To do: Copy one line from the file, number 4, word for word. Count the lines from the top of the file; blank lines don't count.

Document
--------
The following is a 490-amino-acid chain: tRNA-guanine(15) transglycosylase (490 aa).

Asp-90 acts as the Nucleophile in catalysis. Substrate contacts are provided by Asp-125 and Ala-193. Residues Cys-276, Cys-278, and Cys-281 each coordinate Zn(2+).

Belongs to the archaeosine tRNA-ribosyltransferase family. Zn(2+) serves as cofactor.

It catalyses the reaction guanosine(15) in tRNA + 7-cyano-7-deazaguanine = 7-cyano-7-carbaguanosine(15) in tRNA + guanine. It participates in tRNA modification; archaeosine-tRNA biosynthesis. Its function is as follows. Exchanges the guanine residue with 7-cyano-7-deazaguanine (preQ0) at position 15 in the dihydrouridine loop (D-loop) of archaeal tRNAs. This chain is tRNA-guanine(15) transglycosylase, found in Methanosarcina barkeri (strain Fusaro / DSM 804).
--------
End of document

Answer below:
It catalyses the reaction guanosine(15) in tRNA + 7-cyano-7-deazaguanine = 7-cyano-7-carbaguanosine(15) in tRNA + guanine. It participates in tRNA modification; archaeosine-tRNA biosynthesis. Its function is as follows. Exchanges the guanine residue with 7-cyano-7-deazaguanine (preQ0) at position 15 in the dihydrouridine loop (D-loop) of archaeal tRNAs. This chain is tRNA-guanine(15) transglycosylase, found in Methanosarcina barkeri (strain Fusaro / DSM 804).